For example, should freemen follow through with their vow to set up their own police and courts, to make arrests and impose sentences, they could be considered a criminal organization. Likewise, those that claim in seminars that Canadians don’t need to pay taxes or debts might be guilty of counseling fraud.

He said nobody should be fooled by freemen beliefs. “Sometimes you wonder if we’re walking on the same planet, have they gone off the edge,” he said. “The Criminal Code is for all Canadians, and the emphasis is on all. They can’t step outside the law, because the law applies to them. If the law is broken, then that will be dealt with under the law.”

So far, the freemen are mostly a nuisance to traffic police and courts. They will put phony plates on their cars that read FREEMAN and argue endlessly with police when they get pulled over.

One of their tactics is to modify their names. Mr. Rasila now calls himself Mika of the family Rasila. Freemen do that to distinguish themselves from their “strawman” — the version of themselves recorded in government records.

If they get arrested, they engage in what has been termed “paper terrorism” — clogging the courts with seemingly incoherent documents that use the quasi-legal jargon recommended by the movement’s leaders.

“It’s growing almost exponentially,” said Derek Hill, a Freeman on the Land from Windsor, “because people are beginning the realize how badly they’ve been conned, quote-unquote, by the government and by the courts.

“They don’t like it. They’re fed up with the government lying to them. They’re fed up with increasing taxes, police brutality, police state, economic downturn, various reasons, which is very similar to what the U.S.A. is experiencing right now.”

Mr. Hill, 23, said he was saddled with $800 a month student debt payments when he went searching on the Internet for a solution and found the lectures of Freeman on the Land guru Robert-Arthur:Menard (note the added colon).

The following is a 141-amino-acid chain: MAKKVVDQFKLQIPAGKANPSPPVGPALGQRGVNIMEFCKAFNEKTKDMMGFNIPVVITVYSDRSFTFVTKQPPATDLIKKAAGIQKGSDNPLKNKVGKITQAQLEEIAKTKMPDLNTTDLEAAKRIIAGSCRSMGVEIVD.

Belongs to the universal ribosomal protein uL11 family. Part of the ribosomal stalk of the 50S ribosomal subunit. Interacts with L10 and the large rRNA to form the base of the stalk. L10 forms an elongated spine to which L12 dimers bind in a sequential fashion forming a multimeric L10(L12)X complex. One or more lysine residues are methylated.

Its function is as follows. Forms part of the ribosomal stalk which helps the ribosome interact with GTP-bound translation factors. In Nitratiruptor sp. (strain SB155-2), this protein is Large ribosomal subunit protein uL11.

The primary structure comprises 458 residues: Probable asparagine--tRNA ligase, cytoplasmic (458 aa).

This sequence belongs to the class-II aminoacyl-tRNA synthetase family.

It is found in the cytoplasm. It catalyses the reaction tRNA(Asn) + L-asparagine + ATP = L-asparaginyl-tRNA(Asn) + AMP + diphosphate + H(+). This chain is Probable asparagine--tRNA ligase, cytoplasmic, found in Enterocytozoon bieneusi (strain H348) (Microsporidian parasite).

A former Toronto street comic, Mr. Menard wants to build a Freeman Society of Canada with its own justice system and police force but Mr. Hill dismissed comparisons to U.S. militias.

“Some people have guns because they fear for their lives, because when you’re doing these things and you lawfully win, that doesn’t sit easy with cops,” he said.

“And I’ve heard stories that cops actually go in and physically assault them. So some people had to buy guns in order to secure their personal safety. But I personally don’t believe in guns.”

A week before, he was to appear in court in St. Catharines, Ont., on Oct. 19 to face charges stemming from his arrest in January, Mr. Rasila wrote a letter and posted it on his Facebook page.

It called the officer who pulled him over a “mercenary employee of the corporation of Canada” and said Mr. Rasila had cancelled his “contract” with Canada.

“As is with all Freemen in the freemen society of Canada we simply want to be left alone without interference from the state,” it read. “We will not consent to be governed by you.”

Mr. Rasila never showed up in court but the case went ahead without him. He was convicted on three counts — driving without valid plates, driving with a suspended licence and driving while using an electronic device (the video camera he used to record his arrest).

He was fined $1,250 but he says he won’t pay it.

“Never, absolutely not,” he said. “Would you pay a ransom demand if you didn’t have to?” He called it extortion, since the police are still holding his van and the carpentry tools inside.

He said he was moving west.

“I’m just going to continue living my life peacefully,” he said, “and I’m going to continue to educate people.”